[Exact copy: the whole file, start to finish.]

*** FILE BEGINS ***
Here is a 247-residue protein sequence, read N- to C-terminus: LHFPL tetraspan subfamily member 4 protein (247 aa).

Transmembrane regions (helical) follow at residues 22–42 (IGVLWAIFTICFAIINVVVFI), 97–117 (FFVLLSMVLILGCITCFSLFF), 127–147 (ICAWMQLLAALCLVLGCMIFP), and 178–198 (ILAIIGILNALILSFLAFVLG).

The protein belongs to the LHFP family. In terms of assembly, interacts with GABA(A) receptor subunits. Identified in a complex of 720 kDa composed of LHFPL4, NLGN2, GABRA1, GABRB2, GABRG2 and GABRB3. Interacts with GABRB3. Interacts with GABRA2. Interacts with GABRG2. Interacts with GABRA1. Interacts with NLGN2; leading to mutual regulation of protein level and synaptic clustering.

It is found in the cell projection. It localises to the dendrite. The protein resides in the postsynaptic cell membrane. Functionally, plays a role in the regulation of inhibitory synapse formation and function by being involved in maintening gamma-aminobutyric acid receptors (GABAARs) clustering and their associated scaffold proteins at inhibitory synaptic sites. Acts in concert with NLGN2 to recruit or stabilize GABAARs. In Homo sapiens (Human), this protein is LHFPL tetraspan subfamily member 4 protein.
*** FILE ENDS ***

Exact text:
Here is a 247-residue protein sequence, read N- to C-terminus: LHFPL tetraspan subfamily member 4 protein (247 aa).

Transmembrane regions (helical) follow at residues 22–42 (IGVLWAIFTICFAIINVVVFI), 97–117 (FFVLLSMVLILGCITCFSLFF), 127–147 (ICAWMQLLAALCLVLGCMIFP), and 178–198 (ILAIIGILNALILSFLAFVLG).

The protein belongs to the LHFP family. In terms of assembly, interacts with GABA(A) receptor subunits. Identified in a complex of 720 kDa composed of LHFPL4, NLGN2, GABRA1, GABRB2, GABRG2 and GABRB3. Interacts with GABRB3. Interacts with GABRA2. Interacts with GABRG2. Interacts with GABRA1. Interacts with NLGN2; leading to mutual regulation of protein level and synaptic clustering.

It is found in the cell projection. It localises to the dendrite. The protein resides in the postsynaptic cell membrane. Functionally, plays a role in the regulation of inhibitory synapse formation and function by being involved in maintening gamma-aminobutyric acid receptors (GABAARs) clustering and their associated scaffold proteins at inhibitory synaptic sites. Acts in concert with NLGN2 to recruit or stabilize GABAARs. In Homo sapiens (Human), this protein is LHFPL tetraspan subfamily member 4 protein.